For example, it is known that all the beans in bag N are white, therefore, it can be hypothesized that a set of white beans probably belongs to said bag; this is stated starting from the premise that the beans are white. Thanks to this premise, the arguer now knows that the group of white beans can come from bag N.

Allows forecasting and building new ideas

Likewise, abduction is also characterized because it not only allows one to hypothesize, but also to predict and build new ideas.

Due to this, Charles Pierce considered that the abductive argument was the most complex reasoning within logical inferences; only this method is dedicated to cognitive enrichment.

However, it is necessary to note that the adduction is subject to the possibility of error. That is, within the abductive argument there is a margin where there is always room for a possible mistake.


The basic structure of an abductive argument is presented below. This can have two or more premises:

First premise: N is an event or a set of events.

Second premise: G is a possible or satisfactory explanation of N.

Conclusion: G is the explanation for N, at least until something suggests otherwise.

Examples of abductive arguments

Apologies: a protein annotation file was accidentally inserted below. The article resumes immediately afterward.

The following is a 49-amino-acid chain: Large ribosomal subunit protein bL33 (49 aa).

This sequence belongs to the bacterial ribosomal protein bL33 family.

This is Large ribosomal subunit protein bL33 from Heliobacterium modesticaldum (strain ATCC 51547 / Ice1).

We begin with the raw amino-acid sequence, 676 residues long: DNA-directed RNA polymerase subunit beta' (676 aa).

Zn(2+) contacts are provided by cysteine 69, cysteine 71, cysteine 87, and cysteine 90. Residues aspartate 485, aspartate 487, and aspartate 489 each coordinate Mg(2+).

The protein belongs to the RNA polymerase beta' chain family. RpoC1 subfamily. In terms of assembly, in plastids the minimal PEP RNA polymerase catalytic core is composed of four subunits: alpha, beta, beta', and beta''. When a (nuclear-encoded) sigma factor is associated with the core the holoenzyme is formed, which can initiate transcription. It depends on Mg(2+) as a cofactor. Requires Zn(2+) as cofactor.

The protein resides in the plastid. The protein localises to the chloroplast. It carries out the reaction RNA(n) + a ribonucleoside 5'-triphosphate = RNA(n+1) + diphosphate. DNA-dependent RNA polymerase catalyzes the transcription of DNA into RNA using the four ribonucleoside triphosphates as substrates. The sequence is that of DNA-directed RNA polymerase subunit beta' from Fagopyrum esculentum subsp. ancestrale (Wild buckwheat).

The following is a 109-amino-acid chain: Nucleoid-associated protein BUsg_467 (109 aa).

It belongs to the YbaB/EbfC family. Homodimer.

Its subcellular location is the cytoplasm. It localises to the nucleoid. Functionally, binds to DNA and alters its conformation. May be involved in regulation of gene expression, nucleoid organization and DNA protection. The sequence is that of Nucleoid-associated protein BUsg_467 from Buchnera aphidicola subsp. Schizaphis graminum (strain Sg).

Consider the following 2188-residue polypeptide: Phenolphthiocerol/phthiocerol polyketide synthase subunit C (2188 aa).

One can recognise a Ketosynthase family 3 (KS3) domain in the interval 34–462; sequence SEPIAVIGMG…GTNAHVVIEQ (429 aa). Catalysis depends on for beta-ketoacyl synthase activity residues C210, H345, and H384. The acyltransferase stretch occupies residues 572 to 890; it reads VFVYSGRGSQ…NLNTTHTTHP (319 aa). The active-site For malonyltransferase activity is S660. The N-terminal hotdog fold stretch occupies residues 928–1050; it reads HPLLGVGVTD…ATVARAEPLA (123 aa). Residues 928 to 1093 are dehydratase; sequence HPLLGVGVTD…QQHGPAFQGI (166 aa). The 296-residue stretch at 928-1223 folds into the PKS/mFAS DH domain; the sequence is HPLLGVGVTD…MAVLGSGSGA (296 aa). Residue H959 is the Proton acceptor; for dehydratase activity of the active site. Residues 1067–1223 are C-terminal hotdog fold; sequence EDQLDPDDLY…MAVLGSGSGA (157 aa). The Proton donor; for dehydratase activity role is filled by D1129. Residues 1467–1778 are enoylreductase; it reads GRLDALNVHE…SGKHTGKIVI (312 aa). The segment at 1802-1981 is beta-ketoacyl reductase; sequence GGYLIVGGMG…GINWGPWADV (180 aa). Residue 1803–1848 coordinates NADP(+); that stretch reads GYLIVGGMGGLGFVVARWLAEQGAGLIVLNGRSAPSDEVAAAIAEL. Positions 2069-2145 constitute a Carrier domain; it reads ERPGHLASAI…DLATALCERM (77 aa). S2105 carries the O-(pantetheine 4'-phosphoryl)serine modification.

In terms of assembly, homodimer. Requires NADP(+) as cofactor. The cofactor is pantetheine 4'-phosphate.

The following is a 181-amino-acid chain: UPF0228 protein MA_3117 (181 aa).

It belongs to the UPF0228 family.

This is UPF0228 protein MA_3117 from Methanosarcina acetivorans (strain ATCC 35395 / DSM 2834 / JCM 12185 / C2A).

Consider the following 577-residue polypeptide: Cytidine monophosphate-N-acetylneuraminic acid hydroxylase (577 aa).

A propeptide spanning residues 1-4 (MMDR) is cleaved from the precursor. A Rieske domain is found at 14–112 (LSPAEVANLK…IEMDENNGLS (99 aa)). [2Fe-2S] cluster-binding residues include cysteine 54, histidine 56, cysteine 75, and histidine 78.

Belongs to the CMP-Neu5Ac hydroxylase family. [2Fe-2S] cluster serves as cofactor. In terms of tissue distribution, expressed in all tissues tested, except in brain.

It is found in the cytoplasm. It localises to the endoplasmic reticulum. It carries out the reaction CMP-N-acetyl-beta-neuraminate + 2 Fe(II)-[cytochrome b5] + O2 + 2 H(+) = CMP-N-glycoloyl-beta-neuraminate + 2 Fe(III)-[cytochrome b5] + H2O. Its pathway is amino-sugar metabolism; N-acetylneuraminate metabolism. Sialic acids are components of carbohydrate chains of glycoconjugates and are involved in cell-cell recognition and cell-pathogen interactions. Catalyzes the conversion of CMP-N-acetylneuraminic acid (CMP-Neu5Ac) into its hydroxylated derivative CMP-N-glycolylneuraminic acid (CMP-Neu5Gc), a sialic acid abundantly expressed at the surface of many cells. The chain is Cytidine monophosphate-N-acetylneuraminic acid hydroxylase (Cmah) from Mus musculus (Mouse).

Some examples of abductive argument are the following:


First premise: The elegant men buy their clothes at Alberto’s store.

Second premise: Nestor is an elegant man.

Conclusion: So Néstor must buy his clothes at Alberto’s store.


First premise: The weather is clear and sunny.

Second premise: When the sky is clear, my wife and I go for a walk.

Conclusion: Today my wife and I will go for a walk.


First premise: A large part of the young population consumes drugs.

Second premise: The young population has free time.

Conclusion: The young population that has a lot of free time consumes drugs.


First premise: The kitchen floor woke up wet.

Second premise: The fridge has a fault.

Conclusion: The kitchen floor woke up wet from the failure of the refrigerator.


First premise: The handbags they sell at Ana’s store are expensive.

Second premise: Luisa only buys expensive handbags.

Conclusion: Luisa will buy or have ever bought at Ana’s store.


First premise: The neighbors make a lot of noise.

Second premise: Emiliano is my neighbor.

Conclusion: Emiliano makes a lot of noise.


First premise: That car is only bought by wealthy people.

Second premise: Carlos is wealthy.

Conclusion: Carlos can buy that car.